Nobody has been hurt in a terrorist attack on a convention center — not yet, anyway. And if the Safety and Security Task Force organized by the International Association of Assembly Managers (www.iaam.org) succeeds in its assignment, no one will be.

The membership of IAAM consists of those who manufacture and work with arenas, amphitheaters, stadiums, convention centers, performing arts centers, and other facilities. “As an industry, we have a creative, conscientious group,” says Lionel Dubay, president of IAAM and director of the Stephen C. O'Connell Center in Gainesville, Fla. “We need to gather together what they are all doing right,” he says. Each person on the task force is researching his or her peer groups about steps taken to improve security processes since September 11. Their findings will be consolidated into best practices white papers. IAAM expected publication of the first in January, with more to follow before its annual conference in July.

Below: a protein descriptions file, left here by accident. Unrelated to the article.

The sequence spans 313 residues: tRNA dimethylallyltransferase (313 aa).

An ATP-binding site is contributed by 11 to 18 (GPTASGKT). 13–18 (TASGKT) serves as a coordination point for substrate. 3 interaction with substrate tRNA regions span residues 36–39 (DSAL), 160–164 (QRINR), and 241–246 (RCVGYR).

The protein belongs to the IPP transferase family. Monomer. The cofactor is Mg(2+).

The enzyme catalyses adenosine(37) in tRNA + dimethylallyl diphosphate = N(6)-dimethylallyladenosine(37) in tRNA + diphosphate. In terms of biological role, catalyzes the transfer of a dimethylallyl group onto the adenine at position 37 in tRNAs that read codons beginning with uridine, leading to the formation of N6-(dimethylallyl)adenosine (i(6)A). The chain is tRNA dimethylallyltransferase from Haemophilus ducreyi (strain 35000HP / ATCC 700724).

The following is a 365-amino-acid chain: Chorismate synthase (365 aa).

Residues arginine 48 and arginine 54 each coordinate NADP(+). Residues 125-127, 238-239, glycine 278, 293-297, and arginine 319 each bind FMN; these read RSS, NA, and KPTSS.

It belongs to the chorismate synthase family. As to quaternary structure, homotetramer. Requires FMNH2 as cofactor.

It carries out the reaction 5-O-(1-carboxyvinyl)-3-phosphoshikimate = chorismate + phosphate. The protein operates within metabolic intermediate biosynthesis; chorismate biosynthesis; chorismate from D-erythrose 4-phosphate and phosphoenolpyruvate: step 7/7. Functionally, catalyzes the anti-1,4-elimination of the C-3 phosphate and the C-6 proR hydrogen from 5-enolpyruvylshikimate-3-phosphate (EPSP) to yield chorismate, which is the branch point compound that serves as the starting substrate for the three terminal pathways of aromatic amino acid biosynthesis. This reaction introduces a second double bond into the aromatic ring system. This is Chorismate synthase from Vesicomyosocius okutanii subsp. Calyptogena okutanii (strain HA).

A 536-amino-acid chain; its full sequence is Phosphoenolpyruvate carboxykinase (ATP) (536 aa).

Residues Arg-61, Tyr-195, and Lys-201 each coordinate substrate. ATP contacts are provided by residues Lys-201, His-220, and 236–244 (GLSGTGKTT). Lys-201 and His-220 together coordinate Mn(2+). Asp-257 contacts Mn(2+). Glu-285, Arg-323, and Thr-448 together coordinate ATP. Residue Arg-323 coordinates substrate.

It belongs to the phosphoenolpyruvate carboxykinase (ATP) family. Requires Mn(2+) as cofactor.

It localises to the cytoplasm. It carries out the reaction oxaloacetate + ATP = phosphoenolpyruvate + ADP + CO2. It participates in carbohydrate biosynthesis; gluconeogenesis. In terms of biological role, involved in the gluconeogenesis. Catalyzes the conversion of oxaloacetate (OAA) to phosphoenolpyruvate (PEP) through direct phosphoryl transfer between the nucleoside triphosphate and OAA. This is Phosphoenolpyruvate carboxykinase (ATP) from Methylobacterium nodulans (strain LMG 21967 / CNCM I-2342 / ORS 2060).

With September 11 now being seen in the rearview mirror, Dubay was asked whether his industry over-reacted to the threat of terrorism or if it was simply taking steps that were overdue. “Safety and security have always been of importance to our membership,” he says. “When you see something of the nature of what happened on September 11, it bodes well for our industry and membership that we reacted in the way we did.”

Few facilities are designed with cookie-cutter plans, so the belief is that managers can learn a great deal from one another's experiences. “By pooling together our best practices,” Dubay says, “we'll have them as a benchmark. That isn't in existence in the industry right now. It lets us look at IAAM and nonmembers. We'll be able to look at it and say, ‘Where am I? Am I average? Am I above average?’”

Safety and security benchmarks will also be handy as new facilities are built or as managers move from one facility to another, or from one size facility to a larger one. “This will provide the venue manager with a good resource,” Dubay says. “I think it will also make our association stronger and provide a tremendous educational resource in the industry.”

In addition to white papers, the task force expects to apply its findings to the development of new training modules for different venue types. “We already have a crowd management video in place. But we needed to focus on the different venue types; safety and security at performing arts centers is just as important as at stadiums,” Dubay says.